On October 6, 2011, the Supreme Court heard oral argument in Hosanna-Tabor Evangelical Lutheran Church and School v. Equal Employment Opportunity Commission
, one of the most important religious rights cases to reach the court in years. The question with which the court is grappling is whether the so-called ministerial exception—which has been applied by the courts to prevent certain employees from asserting discrimination and related claims against religious institution—is broad enough to bar claims by employees such as lay teachers whose jobs are largely, but not entirely, secular. Based on the constitutional requirements of the free exercise and establishment clauses of the First Amendment, the ministerial exception has been adopted by most state and federal courts. However, the definition of "minister" remains unsettled, and courts have struggled with how best to balance the societal desire to prevent workplace discrimination with the constitutionally protected rights of religious organizations to be free from excessive government interference.
In Hosanna-Tabor, parochial school teacher Cheryl Perich was hired in 2000 by a church-operated elementary school as a lay teacher. Shortly thereafter, Perich became a "called" teacher after completing certain religious studies and being elected a "commissioned minister" by the church congregation. After becoming a "called" teacher, Perich's duties remained substantially the same as when she was a lay teacher. In addition to teaching a number of secular subjects, Perich led students in prayer and at chapel services and taught religion class.
In 2004, Perich alleged that the school violated her rights under the Americans with Disabilities Act when it fired her for threatening to go to the Equal Employment Opportunity Commission (EEOC) after the school refused to allow her to return from a medical leave of absence. In response to the EEOC's lawsuit on Perich's behalf, the school contended that it terminated Perich for insubordination after she refused, allegedly in violation of Lutheran church doctrine, to address her grievances via internal procedures and instead threatened to take legal action. The district court granted summary judgment in favor of the school, holding that Perich was a ministerial employee and therefore her claims were barred by the ministerial exception.
The U.S. Court of Appeals for the Sixth Circuit subsequently reversed, finding that Perich's "primary duties" at the school were secular (she spent more than six hours of her seven-hour day teaching secular subjects, using secular textbooks, without incorporating religion into the secular material) and therefore she was not a ministerial employee, even though she held the title "commissioned minister" and participated in and led some religious activities throughout the day. Recognizing a split among the circuit courts of appeal on the scope of employees subject to the ministerial exception, the Supreme Court agreed to hear the case.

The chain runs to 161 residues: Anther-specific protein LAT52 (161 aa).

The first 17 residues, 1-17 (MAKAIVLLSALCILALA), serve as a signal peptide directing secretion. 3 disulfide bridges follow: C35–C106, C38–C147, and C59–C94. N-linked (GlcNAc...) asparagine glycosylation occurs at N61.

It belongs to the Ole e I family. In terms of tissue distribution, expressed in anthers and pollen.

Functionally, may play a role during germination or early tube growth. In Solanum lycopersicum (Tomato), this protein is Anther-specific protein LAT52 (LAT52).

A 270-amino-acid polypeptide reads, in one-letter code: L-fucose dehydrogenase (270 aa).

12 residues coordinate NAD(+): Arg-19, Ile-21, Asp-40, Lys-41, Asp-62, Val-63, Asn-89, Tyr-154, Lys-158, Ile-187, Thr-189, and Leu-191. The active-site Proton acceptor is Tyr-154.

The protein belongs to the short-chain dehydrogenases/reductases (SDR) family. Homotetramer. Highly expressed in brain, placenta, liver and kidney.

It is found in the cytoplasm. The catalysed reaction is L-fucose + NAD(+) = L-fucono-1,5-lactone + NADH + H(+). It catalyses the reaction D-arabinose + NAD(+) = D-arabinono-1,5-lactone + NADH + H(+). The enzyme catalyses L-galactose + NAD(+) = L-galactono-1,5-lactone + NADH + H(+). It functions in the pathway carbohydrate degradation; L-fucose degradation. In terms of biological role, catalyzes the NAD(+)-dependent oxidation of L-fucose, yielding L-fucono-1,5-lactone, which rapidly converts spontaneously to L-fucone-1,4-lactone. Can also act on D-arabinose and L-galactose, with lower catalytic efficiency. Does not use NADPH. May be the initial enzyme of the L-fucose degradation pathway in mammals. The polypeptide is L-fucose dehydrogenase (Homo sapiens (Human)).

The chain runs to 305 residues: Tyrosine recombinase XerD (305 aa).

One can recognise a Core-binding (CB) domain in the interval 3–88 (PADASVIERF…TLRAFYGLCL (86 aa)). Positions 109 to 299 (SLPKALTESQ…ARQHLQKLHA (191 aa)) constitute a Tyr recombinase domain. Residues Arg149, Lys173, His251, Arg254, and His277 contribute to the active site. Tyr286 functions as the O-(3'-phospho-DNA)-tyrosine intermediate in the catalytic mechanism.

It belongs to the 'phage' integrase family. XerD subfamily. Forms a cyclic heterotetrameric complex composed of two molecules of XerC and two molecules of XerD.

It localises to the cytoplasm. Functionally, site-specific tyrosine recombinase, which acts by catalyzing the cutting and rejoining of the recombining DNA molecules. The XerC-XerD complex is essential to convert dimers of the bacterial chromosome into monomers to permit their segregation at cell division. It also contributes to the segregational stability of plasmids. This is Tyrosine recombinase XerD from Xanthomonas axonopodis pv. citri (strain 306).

At oral argument, the court appeared disinclined to jettison the ministerial exception altogether, as the EEOC initially argued for in its brief. Through their questioning, the justices demonstrated a strong interest in upholding religious organizations' First Amendment rights to govern their organizations and appeared loath to become entangled in debates over how important various religious tenets were to each institution. Chief Justice Roberts and Justices Scalia, Kagan and Alito all expressed serious concern over the idea of a judge deciding for a church which religious tenets should be respected and which should not—for example, whether the Lutheran church's purported policy of requiring grievances to be handled internally was due more or less deference than the Catholic Church's policy of requiring priests to be male.
Because it is apparent that the ministerial exception will survive in some form, the real issue facing the justices is how to define the doctrine's parameters. At the extremes, the doctrine's application is clear—a court will not question a Catholic church's decision to terminate a priest but, typically, will adjudicate a janitor's discrimination claim against the same church. The difficult question is where the high court will land on employees and claims that are closer to the middle of the spectrum. On this thorny issue, the justices' comments provided no suggestion of consensus, with each justice (except Justice Thomas, who as usual asked no questions) expressing frustration with all attempts to define "ministerial employee." For example, if a ministerial employee is defined as one who performs important religious duties, how does a court determine whether those duties are, in fact, important, without interpreting church doctrine? Similarly, Chief Justice Roberts inquired whether courts could consider claims involving a religion that believed all of its members to be witnesses to the faith and thus "ministers." On these questions, the justices did not appear to be satisfied with many answers. In short, it is unclear whether the court will uphold the Sixth Circuit's categorical version of the "primary duties" test or adopt a more nuanced approach that upholds First Amendment rights while protecting society's interest in avoiding discriminatory and retaliatory employment practices.
A decision is expected by June 2012. It remains to be seen whether the Supreme Court will address all of the myriad issues raised by this case, but at the very least the court is expected to provide some guidance on this murky area of employment law.